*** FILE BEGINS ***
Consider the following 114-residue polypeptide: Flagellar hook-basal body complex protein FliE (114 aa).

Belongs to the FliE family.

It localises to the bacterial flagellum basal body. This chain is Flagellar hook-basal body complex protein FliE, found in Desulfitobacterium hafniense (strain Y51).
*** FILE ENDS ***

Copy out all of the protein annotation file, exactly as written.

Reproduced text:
Consider the following 114-residue polypeptide: Flagellar hook-basal body complex protein FliE (114 aa).

Belongs to the FliE family.

It localises to the bacterial flagellum basal body. This chain is Flagellar hook-basal body complex protein FliE, found in Desulfitobacterium hafniense (strain Y51).